Watch out for wildlife during rainy season

June 14, 2024

Two Florida softshell turtles and two double-crested cormorants were among the ninety animals admitted to the von Arx Wildlife Hospital at the Conservancy of Southwest Florida this past week. Other admissions include two swallow-tailed kites, a white ibis, five mourning doves, a least tern, a peninsula cooter and a marsh rabbit.

The Florida softshell turtle was one of two admitted within five minutes of each other, both victims of vehicle strikes. The softshell turtles were alert when examined and each had significant “road rash” on their carapaces and were bleeding. Along with the road rash, one turtle also had a fractured bridge, a fractured carapace and blood in her mouth indicating internal injuries. Radiographs showed both turtles were gravid females. One turtle was carrying nineteen eggs and the other twenty-one eggs. 

Staff provided both turtles with pain medication and settled them in the ICU. One turtle did not survive her injuries; the other continues to be closely monitored while recovering in the reptile room at the von Arx Wildlife Hospital.

The recent heavy rains have many turtles on the move. Standing water provides alternate options for foraging while flooding may cause female turtles to seek dry land to lay their eggs. 

If you see a turtle crossing the road, safely pull over without putting yourself or other motorists at risk and offer assistance. Be mindful that it is a life or death situation when you see a turtle crossing a road. If you or other motorists don’t take immediate action, the likelihood that the turtle will make it safely across the road is very low.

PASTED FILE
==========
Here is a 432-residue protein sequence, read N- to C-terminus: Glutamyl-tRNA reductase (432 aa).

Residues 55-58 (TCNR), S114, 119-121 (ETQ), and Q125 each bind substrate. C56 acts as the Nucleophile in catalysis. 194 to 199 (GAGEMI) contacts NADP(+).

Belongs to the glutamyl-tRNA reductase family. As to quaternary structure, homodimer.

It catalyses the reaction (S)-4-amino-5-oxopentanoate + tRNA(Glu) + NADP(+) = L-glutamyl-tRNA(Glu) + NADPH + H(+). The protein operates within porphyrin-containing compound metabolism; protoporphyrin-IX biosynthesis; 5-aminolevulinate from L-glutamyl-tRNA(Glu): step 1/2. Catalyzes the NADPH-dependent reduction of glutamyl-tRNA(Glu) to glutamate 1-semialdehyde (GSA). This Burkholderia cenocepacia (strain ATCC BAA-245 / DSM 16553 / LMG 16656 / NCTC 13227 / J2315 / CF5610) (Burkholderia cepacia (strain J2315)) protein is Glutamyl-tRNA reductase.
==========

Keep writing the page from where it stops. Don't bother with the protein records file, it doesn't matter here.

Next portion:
If the turtle is uninjured, move it out of harm’s way in the direction it was heading. It is best to cover the turtle’s head and body with a towel or t-shirt when picking it up. The turtle will not like the feel of the towel touching its body making it more likely it will tuck its head and legs into its shell. 

Never put a turtle directly in a lake or pond, instead place it near the edge of the water. Turtles are often misidentified and a land turtle or tortoise may drown if put in deep water.

If the turtle is injured, don’t not leave the turtle suffering on the side of the road; please bring it to the wildlife hospital for immediate medical assistance. Always call the staff at the wildlife hospital for guidance if you have any questions. The start of rainy season increases the likelihood of seeing turtles crossing the road so be prepared and keep a towel and ventilated box in your car, that way you are easily able to offer a helping hand.

Two Double-Crested Cormorants

The two double-crested cormorants were admitted after sustaining severe injuries, one cormorant’s cause of injury was undetermined. The bird was seen on the beach not attempting to move when approached by beachgoers. The Meister family (TJ, Trista and Ryan) were at the beach, realized the bird needed help and worked together to rescue the bird. TJ covered the cormorant with a t-shirt making it easier to hold while his wife, Trista, drove and their daughter, Ryan called the von Arx Wildlife Hospital to let staff know they were on their way.